Tumors of the central nervous system mostly develop inside the brain. Still, the condition is rare and mostly occurs in older dogs. The condition is generally difficult to treat, but new combinations of different therapies can increase the life expectancy in affected dogs.
Symptoms can develop slowly or quickly. Usually with primary brain tumors they develop slowly. But, symptoms do appear acutely (quickly) in cases where other tumors have metastasized to the brain. Depending upon the location of the tumor it may cause various changes in behavior. What exactly are the symptoms of a brain tumor? Well, here we will describe a few symptoms in the following paragraphs. One possible symptom is aggression, which is often the first noticeable symptom of a brain tumor, and is mostly due to its location inside the brain. While increased aggression is not always present, due to a brain tumor, an otherwise harmless dog may suddenly become vicious. If the dog is acting aggressively, one must observe the dog carefully, as aggression may be present exclusively, or be related to other conditions. It can be result from improper training, pain, or external pressure against a sore spot of his body. Along with aggression, a brain tumor may also cause symptoms such as increased sleeping or lethargy. And, in later phases of the condition restlessness and anxiety can develop. As far as other common symptoms are concerned, fits of cramping are often the first complaints associated with a brain tumor. However, cramping alone does not call for a diagnosis of a brain tumor, as this can be a symptom of epilepsy and a number of other disorders. In the case of cramping, in later phases of brain tumor growth, the fits grow in intensity and can turn into heavy epileptiform attacks. Impaired coordination and impaired vision, enough to cause blindness, are also commonly seen. In very dramatic cases or advanced stages of the condition further symptoms such as disorientation -- where the dog does not react upon acoustic stimuli, forced forward movement – where the dog continues to move forward regardless of obstacles, similar to a machine, or loss of consciousness can develop.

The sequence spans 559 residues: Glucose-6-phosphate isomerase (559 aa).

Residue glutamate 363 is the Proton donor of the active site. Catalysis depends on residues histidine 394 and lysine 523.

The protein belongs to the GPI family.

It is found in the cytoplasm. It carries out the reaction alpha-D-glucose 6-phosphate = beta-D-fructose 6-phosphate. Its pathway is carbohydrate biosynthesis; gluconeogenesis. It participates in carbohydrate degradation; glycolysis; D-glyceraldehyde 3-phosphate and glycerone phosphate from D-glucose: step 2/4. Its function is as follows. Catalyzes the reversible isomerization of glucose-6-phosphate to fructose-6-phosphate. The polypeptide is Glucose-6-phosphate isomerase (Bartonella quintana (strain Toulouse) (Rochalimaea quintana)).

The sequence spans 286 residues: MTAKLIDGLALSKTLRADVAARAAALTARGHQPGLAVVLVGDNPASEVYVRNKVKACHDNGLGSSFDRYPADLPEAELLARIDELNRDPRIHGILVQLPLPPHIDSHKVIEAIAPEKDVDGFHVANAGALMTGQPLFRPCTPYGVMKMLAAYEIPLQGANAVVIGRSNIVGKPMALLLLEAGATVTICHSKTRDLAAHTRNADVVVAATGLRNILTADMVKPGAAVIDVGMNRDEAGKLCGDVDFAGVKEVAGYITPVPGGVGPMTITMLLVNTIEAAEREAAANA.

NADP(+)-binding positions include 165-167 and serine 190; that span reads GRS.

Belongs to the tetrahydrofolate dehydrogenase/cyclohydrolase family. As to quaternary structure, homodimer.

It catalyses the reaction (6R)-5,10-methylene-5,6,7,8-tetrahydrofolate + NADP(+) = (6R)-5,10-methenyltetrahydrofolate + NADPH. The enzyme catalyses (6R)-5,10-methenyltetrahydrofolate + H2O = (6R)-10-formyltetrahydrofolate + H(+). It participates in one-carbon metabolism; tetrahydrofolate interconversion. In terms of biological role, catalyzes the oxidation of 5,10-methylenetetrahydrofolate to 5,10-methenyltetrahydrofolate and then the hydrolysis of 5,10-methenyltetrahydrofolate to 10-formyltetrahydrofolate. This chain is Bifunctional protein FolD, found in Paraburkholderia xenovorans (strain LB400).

The causes of a brain tumor remain mostly unknown.
Diagnosis of a brain tumor is complicated, as each of the symptoms mentioned in the symptoms section may also be part of a different condition. For example, fits of cramping can be from epilepsy, and aggression can be the result of poor training. A definite diagnosis cannot be completed by looking at symptoms alone. A thorough clinical examination is necessary to rule out other conditions or, in the case that the tumor is a metastatic, the primary tumor needs to be located. Along with x-rays and blood samples, examination of the brain through CT (computed tomography) or MRI (magnetic resonance imaging) can be performed. Treatment is aimed at removing the tumor and/or relieving the symptoms. For removal, surgery, radiation, or chemotherapy may be chosen. A surgical approach requires optimal conditions. The life expectancy may be increased through treatment, while full recovery is occasionally achieved. Treatment with radiation has better prospects and is less invasive, however the type of tumor needs to be known. Treatment of symptoms is usually limited to the administration of corticosteroids and reliving cramping fits. A combination of different techniques (i.e. surgery and radiation) is usually the most promising approach. Nonetheless, the life expectancy of the patient cannot be insured to increase with medical treatment alone. A detailed and thorough prognosis can only be stated by a specialist after an evaluation of a computer tomography.
Most symptoms of a brain tumor require immediate medical attention. If your dog is suffering from a brain tumor, please look into all treatment options with your vet.